The Boise River Enhancement Network is thrilled to be a lead partner in a new and innovative project at the Hyatt Hidden Lakes Reserve. Nestled in a residential and commercial area in West Boise, the reserve is a hidden gem of nature. The series of ponds, wetlands and hillsides blend together to create a unique pocket of wildlife habitat in the center of urban Treasure Valley.
The reserve, managed by the City of Boise City Parks and Recreation and Public Works Departments, is guided by a 17-year-old community-generated Master Plan. Visitors can enjoy nature trails with benches, interpretive signs and there are restrooms and two parking areas. Community members and people from near and far use the reserve year-round, attracted by the rich bird life, the wide paths and the outstanding scenery.
BREN and the Land Trust of the Treasured Valley secured a grant to build on the past success of the reserve and improve the habitat and introduce new visitors to the site. With support from the National Fish and Wildlife Foundation, the U.S. Fish and Wildlife Service’s Urban Wildlife Conservation Program, and more than a dozen community partners, the 18-month ‘Multi-Cultural Habitat Enhancement Project’ (project) is an innovative initiative that’s already generating enthusiasm.
Bird-friendly, fire-resistant vegetation will replace the weeds on hillsides at this popular walking and birding destination and the partnership will provide new residents from many nations the opportunity to visit the urban reserve and participate in habitat stewardship activities. The goal is for community members of all backgrounds to develop a connection to this unique outdoor space.
“One of the great things about living in the Treasure Valley is enjoying nature close to home,” said Tim Breuer, Project manager and Executive Director of the Land Trust of the Treasure Valley. “This new initiative is meant to improve habitat and introduce new residents to these special places.”
On October 17, 2017 BREN Coordinating Team members Lisa Harloe and Heidi Ware were part of a team of project partners that helped 40 students from the English Language Center (ELC) explore the reserve. The ELC is a skill development center for adult refugees who recently arrived in Idaho, and it was the first time to the reserve for all of them.
ELC instructor Steve Rainey said, “Connecting with nature is healing, and a group trip is a great way to discover this public park. Now the students can go to the reserve with their families and, if they want, there will be opportunities for them to work side-by-side with other volunteers to take care of this welcoming place.”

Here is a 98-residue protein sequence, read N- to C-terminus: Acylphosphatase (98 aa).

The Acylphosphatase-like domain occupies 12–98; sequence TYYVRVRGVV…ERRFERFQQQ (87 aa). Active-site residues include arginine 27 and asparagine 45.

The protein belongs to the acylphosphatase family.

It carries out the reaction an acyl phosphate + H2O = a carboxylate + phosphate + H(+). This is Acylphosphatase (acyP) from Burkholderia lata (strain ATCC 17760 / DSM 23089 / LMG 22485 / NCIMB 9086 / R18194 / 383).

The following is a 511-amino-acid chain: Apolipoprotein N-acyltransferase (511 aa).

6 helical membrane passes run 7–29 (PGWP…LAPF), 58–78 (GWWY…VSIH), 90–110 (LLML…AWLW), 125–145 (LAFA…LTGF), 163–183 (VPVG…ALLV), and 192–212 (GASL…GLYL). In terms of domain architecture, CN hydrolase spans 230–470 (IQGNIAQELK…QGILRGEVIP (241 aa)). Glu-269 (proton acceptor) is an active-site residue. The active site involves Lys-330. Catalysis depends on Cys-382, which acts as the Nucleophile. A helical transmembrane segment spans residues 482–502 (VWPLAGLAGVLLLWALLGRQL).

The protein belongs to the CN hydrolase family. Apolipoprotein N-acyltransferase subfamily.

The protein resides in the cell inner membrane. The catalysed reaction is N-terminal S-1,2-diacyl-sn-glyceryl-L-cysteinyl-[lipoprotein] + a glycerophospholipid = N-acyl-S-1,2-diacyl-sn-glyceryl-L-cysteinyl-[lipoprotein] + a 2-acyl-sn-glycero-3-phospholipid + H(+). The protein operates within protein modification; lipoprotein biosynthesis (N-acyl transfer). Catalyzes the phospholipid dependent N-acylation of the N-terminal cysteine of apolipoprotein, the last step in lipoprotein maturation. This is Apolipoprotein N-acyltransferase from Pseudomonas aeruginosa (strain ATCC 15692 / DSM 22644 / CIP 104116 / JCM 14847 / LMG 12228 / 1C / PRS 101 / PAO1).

Qaiser (left) and the other visitors saw many of the birds that live at the reserve including American coots, Pied-billed grebes, and Red-winged blackbirds.
Volunteers from many organizations have already started removing debris to prepare the reserve for plantings next year. City of Boise Open Space Restoration Specialist Martha Brabec is drafting the Hyatt Habitat Enhancement Plan with help from volunteer habitat experts, including BREN Coordinating Team members Tamsen Binggeli and Lisa Harloe and BREN volunteers Roger Rosentreter and Alan Crockett. The City of Boise actively encourages community stewardship of its reserves and seeks to expand and diversify its capacity.
(left) BREN CT member Heidi Ware, Boise Watershed and BREN volunteer Kristin Gnojewski, and LTTV Executive Director Tim Breuer. (right) BREN volunteers David Monsees, Caroline Morris and Jeanette Ross served up a great lunch for everyone at the reserve on Oct. 17
“Public volunteers play a key role in wildlife habitat conservation in urban areas and being a conservation volunteer enriches their lives,” said project partner Ally Turner, U.S. Fish and Wildlife Service biologist, “This exciting project will introduce newly arrived residents to the Hyatt Hidden Lakes Reserve and to the rewarding experience of working with others to protect the places we love.”
The project is led by the Land Trust of the Treasure Valley, Boise River Enhancement Network, and the City of Boise. Project partners include U.S Fish and Wildlife Service, Idaho Office of Refugees by Jannus, Big Brothers Big Sisters of Southwest Idaho, Golden Eagle Audubon Society, Intermountain Bird Observatory, Boise State University, The Wetlands Group, Idaho Fish and Game, Idaho Weed Awareness Campaign, and Partners for Clean Water.